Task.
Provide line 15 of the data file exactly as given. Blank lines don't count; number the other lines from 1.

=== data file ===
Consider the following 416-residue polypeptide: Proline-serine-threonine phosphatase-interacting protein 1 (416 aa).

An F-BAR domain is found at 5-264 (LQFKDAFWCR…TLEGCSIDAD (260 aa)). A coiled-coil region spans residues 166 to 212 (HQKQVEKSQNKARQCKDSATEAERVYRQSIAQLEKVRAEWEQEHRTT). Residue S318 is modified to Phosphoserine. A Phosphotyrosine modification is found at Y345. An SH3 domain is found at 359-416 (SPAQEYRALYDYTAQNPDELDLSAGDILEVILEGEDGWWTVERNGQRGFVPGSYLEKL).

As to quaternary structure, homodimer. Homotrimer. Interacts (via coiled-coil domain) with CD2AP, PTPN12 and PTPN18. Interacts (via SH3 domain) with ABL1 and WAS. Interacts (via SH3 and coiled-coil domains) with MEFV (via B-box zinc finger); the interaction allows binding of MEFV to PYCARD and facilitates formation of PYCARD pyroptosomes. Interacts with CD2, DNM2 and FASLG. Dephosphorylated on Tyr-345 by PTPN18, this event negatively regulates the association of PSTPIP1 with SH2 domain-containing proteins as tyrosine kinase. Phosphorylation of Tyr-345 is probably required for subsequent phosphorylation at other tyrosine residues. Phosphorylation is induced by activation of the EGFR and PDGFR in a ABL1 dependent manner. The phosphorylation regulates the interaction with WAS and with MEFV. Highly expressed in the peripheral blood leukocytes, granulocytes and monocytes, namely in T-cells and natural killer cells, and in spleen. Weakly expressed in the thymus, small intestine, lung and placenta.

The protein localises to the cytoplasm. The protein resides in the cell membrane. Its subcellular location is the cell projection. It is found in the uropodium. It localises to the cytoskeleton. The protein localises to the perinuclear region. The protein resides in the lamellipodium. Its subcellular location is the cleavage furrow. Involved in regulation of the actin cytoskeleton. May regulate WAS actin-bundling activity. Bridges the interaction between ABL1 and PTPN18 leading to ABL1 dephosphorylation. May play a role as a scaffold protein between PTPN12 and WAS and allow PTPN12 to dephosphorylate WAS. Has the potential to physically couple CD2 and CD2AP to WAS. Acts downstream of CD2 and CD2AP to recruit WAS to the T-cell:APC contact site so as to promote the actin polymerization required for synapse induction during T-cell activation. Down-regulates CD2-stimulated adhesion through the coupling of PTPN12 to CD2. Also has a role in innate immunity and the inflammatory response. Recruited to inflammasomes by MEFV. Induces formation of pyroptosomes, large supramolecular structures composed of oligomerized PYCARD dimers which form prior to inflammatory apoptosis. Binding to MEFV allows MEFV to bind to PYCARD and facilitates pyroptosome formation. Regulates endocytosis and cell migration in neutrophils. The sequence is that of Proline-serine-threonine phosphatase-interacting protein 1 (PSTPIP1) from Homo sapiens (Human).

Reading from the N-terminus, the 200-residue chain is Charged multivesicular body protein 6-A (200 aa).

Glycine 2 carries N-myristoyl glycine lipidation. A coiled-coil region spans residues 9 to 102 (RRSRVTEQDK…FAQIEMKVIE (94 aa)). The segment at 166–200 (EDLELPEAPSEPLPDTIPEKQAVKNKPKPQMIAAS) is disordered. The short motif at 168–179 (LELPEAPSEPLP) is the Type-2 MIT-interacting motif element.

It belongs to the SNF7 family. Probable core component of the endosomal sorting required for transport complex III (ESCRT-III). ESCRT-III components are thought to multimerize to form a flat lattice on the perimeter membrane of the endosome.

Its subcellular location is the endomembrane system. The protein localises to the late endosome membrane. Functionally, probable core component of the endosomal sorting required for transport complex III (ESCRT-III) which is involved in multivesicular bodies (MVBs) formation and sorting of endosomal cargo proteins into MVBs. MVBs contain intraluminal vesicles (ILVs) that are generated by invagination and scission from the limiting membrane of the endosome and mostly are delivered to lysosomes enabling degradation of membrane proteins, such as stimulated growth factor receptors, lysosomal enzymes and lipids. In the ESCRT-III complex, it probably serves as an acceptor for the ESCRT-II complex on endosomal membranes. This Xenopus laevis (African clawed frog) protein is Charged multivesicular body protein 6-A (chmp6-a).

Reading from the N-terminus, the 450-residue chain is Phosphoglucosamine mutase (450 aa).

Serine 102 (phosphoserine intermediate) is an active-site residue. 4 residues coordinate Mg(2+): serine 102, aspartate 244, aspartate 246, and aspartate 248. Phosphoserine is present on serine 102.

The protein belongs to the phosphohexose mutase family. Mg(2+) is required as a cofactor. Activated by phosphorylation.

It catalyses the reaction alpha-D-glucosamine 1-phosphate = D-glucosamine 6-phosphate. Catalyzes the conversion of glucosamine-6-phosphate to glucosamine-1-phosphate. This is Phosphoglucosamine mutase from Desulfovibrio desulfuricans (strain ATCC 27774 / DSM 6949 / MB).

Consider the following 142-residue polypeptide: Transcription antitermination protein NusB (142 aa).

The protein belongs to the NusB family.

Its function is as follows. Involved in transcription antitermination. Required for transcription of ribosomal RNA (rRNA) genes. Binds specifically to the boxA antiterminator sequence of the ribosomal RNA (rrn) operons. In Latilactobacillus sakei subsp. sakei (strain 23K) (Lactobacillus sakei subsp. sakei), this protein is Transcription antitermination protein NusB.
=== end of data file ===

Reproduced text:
Its function is as follows. Involved in transcription antitermination. Required for transcription of ribosomal RNA (rRNA) genes. Binds specifically to the boxA antiterminator sequence of the ribosomal RNA (rrn) operons. In Latilactobacillus sakei subsp. sakei (strain 23K) (Lactobacillus sakei subsp. sakei), this protein is Transcription antitermination protein NusB.